Taiwan to suspend US beef imports if BSE risk status increases: minister


TAIPEI–Taiwan will immediately suspend imports of U.S. beef and relevant products if the World Organization for Animal Health (OIE) heightens the United States’ mad cow disease risk status, Health Minister Chiu Wen-ta said yesterday.

Chiu made the comment at a session of the Legislative Committee on Social Welfare, Health and the Environment on the government’s response measures toward a new case of mad cow disease, academically known as bovine spongiform encephalopathy (BSE), in California.

The case came to light April 24 when a dairy cow in the central part of the U.S. state was confirmed by the U.S. Department of Agriculture to be infected with atypical BSE, a disease that is fatal to cattle. Eating tainted meat can cause a fatal brain disease in humans known as variant Creutzfeldt-Jakob disease.

“As the infected meat did not enter the U.S. food supply chain and preliminary reports have shown the infection to be an isolated case, we will not halt U.S. beef imports for the time being,” Chiu told lawmakers.

However, he went on, imports of U.S. beef and beef products will be suspended if the OIE pulls the U.S. off its list of countries recognized as “controlled risk” in its three-tier BSE risk categorization.

The OIE categorization system is designed to reflect the current knowledge and understanding of BSE and to recognize the effectiveness of steps countries have taken to mitigate the spread of the disease and eventually eradicate it. The categories are “negligible risk,” “controlled risk,” and “undetermined risk.”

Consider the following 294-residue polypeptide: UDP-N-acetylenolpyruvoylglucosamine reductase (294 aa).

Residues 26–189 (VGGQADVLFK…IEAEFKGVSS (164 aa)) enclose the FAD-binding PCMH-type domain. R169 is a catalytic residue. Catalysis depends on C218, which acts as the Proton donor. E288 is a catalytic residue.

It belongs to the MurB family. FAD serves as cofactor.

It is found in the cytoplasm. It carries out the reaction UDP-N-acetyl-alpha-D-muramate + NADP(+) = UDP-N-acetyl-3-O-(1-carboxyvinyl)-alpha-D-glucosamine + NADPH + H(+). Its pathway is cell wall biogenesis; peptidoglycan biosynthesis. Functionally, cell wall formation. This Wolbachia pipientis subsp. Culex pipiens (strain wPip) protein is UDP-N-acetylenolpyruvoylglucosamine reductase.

Chiu told lawmakers that neighboring Japan and South Korea have both decided not to stop U.S. beef imports over the latest mad cow disease case, the fourth on U.S. soil since 2003.

“The two Asian neighbors decided just to tighten inspections of beef imports from the U.S.,” Chiu added.

The committee session, which was originally scheduled to screen draft revisions to the Act Governing Food Sanitation with the aim of conditionally lifting a ban on entry of U.S. beef containing residue of the leanness-enhancing drug ractopamine, came to an abrupt end over disagreement on whether the draft revisions should be voted on clause-by-clause or as a complete package.

Ruling Kuomintang Legislator Tsai Chin-lung, who chaired the session, said new rounds of cross-party consultations will need to be called to discuss the voting dispute.